The Plight of Conservative Feminists, Cont'd

Editor’s Note: This article previously appeared in a different format as part of The Atlantic’s Notes section, retired in 2021.

Clare catches up with Carly Fiorina today after writing a piece in February about her exit from the presidential race and her role in carrying the banner of conservative feminism. Clare’s new piece focuses on the conundrum that many Republican women face in the general election: Vote for Trump, who has a long record of sexist statements and behavior, or vote for Clinton, who supports a progressive worldview and set of policies they disagree with—and who, they believe, tries to co-opt feminism only for the political left. Here’s Clare:

The crux of [Fiorina’s] argument is that Clinton deploys feminism as a political weapon in a way that hurts women. “Feminism is no longer a term that’s used to enable or empower women,” Fiorina said at the Faith and Freedom Coalition conference. “It turns out to be in so many people’s eyes, in Hillary Clinton’s eyes, kind of a way to bludgeon people into a left-wing litany of causes.” In Fiorina’s telling, liberal feminism has devolved into a noxious political correctness. It is an ideology rooted in partisanship that liberals wield to discredit anyone who disagrees with their agenda—an identity politics that does more to divide than unite.

A reader dissents (followed by a few counterpoints):

There is no such thing as a conservative feminist. If you’re a feminist, it means you want women to have the same rights and opportunities that men do. But if you’re a conservative, it means you want to want men to have all the advantages. Why do conservatives oppose abortion rights, birth control, and equal pay laws? Because they want to exert control over women.

Conservatives should really be called regressives. They want to take us back to the 1950s where women stayed home, cooked and cleaned, and only had sex to produce babies. When Trump talked about punishing women for having abortions, conservatives were upset because he said out loud what many of them say in private. How can you want to make abortion illegal, but not want to punish women who commit what you call murder? Trump has done a great service: On so many issues, he’s exposed the Republican party for what it really is.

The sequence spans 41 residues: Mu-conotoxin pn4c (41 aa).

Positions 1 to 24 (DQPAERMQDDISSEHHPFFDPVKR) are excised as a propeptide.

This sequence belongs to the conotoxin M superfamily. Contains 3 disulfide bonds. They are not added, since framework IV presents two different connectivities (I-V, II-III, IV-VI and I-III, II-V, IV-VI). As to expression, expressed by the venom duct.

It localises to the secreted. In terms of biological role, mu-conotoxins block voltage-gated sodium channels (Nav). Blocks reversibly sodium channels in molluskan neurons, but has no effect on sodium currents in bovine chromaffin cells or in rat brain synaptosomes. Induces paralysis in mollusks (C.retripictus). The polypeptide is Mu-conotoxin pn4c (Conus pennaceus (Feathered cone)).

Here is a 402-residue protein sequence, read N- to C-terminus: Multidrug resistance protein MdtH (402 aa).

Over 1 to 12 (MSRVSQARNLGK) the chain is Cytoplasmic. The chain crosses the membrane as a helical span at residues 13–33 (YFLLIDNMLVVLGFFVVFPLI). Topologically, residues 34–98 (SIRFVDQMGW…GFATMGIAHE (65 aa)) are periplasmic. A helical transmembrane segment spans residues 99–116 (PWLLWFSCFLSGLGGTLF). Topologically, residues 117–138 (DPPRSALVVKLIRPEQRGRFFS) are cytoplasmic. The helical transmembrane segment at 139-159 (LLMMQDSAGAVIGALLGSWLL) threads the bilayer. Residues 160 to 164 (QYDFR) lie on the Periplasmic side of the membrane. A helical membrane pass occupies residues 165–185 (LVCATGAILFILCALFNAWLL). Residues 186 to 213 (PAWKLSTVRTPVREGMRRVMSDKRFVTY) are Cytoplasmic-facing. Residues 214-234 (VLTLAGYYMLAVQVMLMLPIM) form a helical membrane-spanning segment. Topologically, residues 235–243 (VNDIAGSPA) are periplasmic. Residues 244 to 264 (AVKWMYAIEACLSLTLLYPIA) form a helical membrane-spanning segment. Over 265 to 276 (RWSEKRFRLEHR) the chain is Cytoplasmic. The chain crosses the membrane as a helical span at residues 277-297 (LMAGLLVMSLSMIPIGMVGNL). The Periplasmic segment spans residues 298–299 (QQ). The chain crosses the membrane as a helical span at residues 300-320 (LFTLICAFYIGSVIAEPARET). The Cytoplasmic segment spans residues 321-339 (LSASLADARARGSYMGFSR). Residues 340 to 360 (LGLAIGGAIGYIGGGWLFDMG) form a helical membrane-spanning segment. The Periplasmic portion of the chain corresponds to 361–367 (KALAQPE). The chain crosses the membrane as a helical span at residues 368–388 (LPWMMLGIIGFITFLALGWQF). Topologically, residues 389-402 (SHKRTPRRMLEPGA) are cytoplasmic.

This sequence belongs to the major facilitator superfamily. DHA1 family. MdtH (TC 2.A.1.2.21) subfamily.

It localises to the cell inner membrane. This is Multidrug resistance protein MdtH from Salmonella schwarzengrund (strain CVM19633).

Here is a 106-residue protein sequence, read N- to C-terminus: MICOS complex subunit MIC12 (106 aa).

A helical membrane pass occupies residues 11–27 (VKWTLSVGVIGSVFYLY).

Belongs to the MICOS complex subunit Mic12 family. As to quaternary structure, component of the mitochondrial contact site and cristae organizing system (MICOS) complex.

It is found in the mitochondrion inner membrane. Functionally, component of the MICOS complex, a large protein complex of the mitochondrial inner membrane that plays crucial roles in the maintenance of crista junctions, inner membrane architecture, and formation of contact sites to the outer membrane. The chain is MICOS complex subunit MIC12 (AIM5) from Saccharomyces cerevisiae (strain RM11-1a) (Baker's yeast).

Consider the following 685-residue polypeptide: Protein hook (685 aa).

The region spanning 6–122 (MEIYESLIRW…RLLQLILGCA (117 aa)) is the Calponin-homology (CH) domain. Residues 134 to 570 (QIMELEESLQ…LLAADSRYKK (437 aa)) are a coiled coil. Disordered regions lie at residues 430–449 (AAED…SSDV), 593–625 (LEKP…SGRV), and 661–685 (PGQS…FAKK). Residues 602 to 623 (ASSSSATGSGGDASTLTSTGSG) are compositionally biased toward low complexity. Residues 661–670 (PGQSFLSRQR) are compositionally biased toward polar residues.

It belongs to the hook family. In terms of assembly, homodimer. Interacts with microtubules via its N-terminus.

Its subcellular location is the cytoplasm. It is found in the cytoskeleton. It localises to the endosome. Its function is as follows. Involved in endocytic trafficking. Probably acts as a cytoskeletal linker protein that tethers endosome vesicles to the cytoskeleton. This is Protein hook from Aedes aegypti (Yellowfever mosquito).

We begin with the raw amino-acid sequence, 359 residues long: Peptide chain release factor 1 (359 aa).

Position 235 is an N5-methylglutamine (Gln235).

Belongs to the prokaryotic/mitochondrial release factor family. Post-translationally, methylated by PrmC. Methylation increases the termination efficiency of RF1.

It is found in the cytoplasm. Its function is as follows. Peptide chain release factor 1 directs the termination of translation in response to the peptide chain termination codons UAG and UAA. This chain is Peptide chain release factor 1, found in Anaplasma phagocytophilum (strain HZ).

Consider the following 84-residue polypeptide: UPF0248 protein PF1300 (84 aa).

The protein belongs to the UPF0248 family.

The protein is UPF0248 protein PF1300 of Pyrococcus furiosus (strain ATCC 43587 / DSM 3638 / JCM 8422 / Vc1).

Now having said that, Hillary Clinton isn’t exactly a great role model for women either. What does it say about America that of all the female governors, senators, etc. who would make good Presidential candidates, we nominate the one who was married to a former President? I guess the message to little girls is “you too can grow up to be President. Just make sure your husband was one first.”

Carly Fiorina was a lousy CEO, but at least she rose to that position on her own. She didn’t need her husband’s name or connections to get there. Hillary is obviously intelligent and hard-working, so there’s no reason to think she wouldn’t have been successful without Bill. But when you stay in what looks like a political marriage in order to further your own career, is that really a victory for feminism?

That reader claims that “there is no such thing as a conservative feminist,” but a previous reader contributor—a “proud feminist and a proud conservative”—would fiercely disagree. And so does this liberal feminist reader, Jennifer, quoting the reader above:

There is no such thing as a conservative feminist. If you’re a feminist, it means you want women to have the same rights and opportunities that men do. But if you’re a conservative, it means you want to want men to have all the advantages. Why do conservatives oppose abortion rights, birth control, and equal pay laws?